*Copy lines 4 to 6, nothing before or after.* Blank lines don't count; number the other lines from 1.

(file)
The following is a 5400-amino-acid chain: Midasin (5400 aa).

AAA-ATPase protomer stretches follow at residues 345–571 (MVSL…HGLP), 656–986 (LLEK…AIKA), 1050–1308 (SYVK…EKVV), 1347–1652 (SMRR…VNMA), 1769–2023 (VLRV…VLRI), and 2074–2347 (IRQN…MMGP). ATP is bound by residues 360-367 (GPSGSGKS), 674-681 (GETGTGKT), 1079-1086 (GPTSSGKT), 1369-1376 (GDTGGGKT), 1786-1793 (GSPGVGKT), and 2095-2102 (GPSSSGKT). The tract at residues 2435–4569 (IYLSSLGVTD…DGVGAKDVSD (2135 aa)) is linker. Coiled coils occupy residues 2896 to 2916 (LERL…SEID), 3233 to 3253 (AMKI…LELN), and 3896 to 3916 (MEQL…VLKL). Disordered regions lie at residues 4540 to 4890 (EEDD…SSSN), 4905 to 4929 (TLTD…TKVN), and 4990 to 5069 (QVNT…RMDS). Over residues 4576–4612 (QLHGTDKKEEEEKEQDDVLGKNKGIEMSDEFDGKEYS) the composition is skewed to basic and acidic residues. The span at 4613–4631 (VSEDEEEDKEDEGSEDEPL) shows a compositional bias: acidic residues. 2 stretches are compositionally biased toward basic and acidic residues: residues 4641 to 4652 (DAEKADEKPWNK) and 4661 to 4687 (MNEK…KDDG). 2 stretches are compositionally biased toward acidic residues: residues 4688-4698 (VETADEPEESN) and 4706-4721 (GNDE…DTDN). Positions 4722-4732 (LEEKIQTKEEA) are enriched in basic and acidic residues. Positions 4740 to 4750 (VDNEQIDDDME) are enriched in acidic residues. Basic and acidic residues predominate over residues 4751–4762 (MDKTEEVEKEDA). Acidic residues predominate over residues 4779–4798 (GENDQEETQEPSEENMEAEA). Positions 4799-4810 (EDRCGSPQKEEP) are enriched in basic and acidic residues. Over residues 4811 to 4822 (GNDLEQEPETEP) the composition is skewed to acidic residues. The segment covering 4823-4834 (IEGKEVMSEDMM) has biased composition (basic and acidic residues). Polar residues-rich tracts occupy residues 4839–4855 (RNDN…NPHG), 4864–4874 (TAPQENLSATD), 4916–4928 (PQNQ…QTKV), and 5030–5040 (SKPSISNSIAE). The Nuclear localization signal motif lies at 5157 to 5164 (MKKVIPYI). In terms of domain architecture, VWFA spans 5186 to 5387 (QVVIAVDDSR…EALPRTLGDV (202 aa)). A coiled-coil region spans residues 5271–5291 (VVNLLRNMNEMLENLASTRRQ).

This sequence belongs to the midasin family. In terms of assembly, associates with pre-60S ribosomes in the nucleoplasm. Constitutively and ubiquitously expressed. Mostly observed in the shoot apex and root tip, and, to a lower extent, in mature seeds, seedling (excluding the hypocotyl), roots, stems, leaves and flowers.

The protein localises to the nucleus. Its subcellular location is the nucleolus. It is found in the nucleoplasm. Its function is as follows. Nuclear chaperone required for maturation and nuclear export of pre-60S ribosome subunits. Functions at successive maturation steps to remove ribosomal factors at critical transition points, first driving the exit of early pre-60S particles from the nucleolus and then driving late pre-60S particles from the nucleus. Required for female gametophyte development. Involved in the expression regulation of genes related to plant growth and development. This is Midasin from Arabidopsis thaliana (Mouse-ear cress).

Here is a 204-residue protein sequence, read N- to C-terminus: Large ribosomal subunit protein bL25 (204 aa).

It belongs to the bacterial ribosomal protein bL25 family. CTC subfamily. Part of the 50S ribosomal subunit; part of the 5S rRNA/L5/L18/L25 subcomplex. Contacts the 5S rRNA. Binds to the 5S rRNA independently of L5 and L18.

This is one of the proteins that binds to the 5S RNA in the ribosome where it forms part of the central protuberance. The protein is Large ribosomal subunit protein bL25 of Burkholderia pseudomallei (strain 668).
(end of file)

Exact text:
The protein localises to the nucleus. Its subcellular location is the nucleolus. It is found in the nucleoplasm. Its function is as follows. Nuclear chaperone required for maturation and nuclear export of pre-60S ribosome subunits. Functions at successive maturation steps to remove ribosomal factors at critical transition points, first driving the exit of early pre-60S particles from the nucleolus and then driving late pre-60S particles from the nucleus. Required for female gametophyte development. Involved in the expression regulation of genes related to plant growth and development. This is Midasin from Arabidopsis thaliana (Mouse-ear cress).

Here is a 204-residue protein sequence, read N- to C-terminus: Large ribosomal subunit protein bL25 (204 aa).

It belongs to the bacterial ribosomal protein bL25 family. CTC subfamily. Part of the 50S ribosomal subunit; part of the 5S rRNA/L5/L18/L25 subcomplex. Contacts the 5S rRNA. Binds to the 5S rRNA independently of L5 and L18.